The Art and Joy of the Tajine

Cooking is all about people. Food is maybe the only universal thing that really has the power to bring everyone together. No matter what culture, everywhere around the world, people get together to eat. (Guy Fieri)

Cooking is all about the people for me, and learning about the places I’m visiting. As much as a bath house expresses the culture of a place, so too does the food.

On the last day of our incredible Moroccan trip, Aiyana and I attended a cooking class at an old farm house outside of the city surrounded by lushly blooming orange groves. From our days of hustle and bustle and busy cities, this was the perfect way to achieve a serene exit. After all, skin can only take so many hammam scrubs within a week.

Loving to cook, being addicted to kitchen stores, and having lived in the Middle East for 13 years, one would think I had cooking with a tajine down to an art. To be truthful, the idea of cooking with a tajine terrified me. Was it safe to put on top of the stovetop, really? What ingredients do I use, how do I know when it is done, will I blow the house up? What is the magic of a tajine that creates some of the best tasting vegetables and chicken I have ever eaten?

The sky was bright blue, the orange blossoms were out and Chef Michel and Nezah greeted us in a wonderfully bespoke cooking school outside of the city. Chef Michael’s esprit de corps and Nezah’s patience made for a relaxing day – full of laughter and learning and eating. (I wish my daughter did not rebel against learning to cook. But there is hope as I did not learn until I was older and just fell right into the joy of cooking for friends.)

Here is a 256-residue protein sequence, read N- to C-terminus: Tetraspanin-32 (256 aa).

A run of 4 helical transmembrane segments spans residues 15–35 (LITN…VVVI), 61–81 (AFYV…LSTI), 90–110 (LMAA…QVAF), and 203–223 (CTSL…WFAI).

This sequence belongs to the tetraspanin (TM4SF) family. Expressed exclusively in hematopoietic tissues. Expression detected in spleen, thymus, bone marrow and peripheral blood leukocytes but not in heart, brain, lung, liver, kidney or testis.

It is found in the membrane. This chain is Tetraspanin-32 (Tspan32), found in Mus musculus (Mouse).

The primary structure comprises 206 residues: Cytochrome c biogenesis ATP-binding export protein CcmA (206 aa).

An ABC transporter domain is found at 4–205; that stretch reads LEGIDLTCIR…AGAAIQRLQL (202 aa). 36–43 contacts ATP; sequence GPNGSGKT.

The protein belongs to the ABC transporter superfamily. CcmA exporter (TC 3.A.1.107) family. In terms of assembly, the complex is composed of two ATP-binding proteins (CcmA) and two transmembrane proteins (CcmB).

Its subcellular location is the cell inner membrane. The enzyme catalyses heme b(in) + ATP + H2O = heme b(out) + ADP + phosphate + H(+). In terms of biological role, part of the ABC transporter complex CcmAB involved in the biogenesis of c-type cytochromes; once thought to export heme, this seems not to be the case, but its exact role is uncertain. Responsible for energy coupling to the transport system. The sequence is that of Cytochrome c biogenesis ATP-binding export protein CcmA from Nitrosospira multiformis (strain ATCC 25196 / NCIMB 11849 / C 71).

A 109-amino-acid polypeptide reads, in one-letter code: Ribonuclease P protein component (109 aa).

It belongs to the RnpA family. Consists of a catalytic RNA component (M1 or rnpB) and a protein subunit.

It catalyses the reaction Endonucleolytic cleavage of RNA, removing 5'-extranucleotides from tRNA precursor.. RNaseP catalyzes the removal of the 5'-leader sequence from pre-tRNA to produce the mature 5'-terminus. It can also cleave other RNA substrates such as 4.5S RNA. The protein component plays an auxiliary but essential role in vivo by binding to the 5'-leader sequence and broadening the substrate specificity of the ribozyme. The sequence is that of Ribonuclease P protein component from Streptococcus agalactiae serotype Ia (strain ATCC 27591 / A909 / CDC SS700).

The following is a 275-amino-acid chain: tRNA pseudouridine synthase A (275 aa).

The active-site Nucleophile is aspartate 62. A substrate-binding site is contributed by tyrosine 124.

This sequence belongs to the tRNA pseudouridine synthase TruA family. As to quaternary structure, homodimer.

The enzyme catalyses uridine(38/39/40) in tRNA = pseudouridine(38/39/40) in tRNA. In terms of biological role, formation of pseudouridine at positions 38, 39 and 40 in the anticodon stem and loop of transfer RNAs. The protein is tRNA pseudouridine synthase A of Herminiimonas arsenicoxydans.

The group began by putting on blinders and testing our knowledge of spices through smell. It was interesting when our visual cues were set aside and we relied only on our noses.  I thought I would rock this – I did not. But Aiyana did! (no, I did not pout a little at all) 

Aiyana and I claimed our work station:


we chopped and onions (interesting how ours cooked into different colors):


marinated our chicken and then put it in the tajine to cook:


learned to make Moroccan bread:


and salads:


while various cats, dogs and chickens sauntered around, checking on our progress.


At the end of the cooking class, we sat down as a group and broke bread over a typical Moroccan meal we had created using the tajine, which remained intact and produced the most tender of chicken dishes I have had in a long time.

No magic involved – just simple heat from the fire, a clay funnel that created steam, and spices. And I no longer fear the tajine.

We left with the recipes for the dishes we had created in hand so that during the winter months in the Netherlands we can recreate at home a meal that captured the blue skies, bright sun, spices, colors and laughter of our trip.

For me, cooking is an extension of love. (Hedda Sterne)


When looking for a cooking class that best suits your needs and style, ask yourself the following:

  • Do  you want to spend all day cooking? Do you want the class to last only a couple of hours? The number of dishes/courses prepared will determine the amount of time you spend cooking.
  • Do you want to go to the market and visit a spice souk to learn about local spices before you cook? This will add to the length of your day if you wish to do this.
  • Do you want a private session, or do you want to meet new people and sign up for a group class?
  • Do you want to get picked up, or do you want find your own way to the class? We were picked up and then dropped off at the airport, which made our day even more relaxing and enjoyable, knowing that we did not have to arrange for transportation.

When in Marakesh, we highly recommend Faim d’Espices for their farmhouse location, cheerful and easy approach to cooking, as well as their attention to details such as transportation, welcoming mint tea, and the ability to also book a hammam experience after eating a delicious meal.

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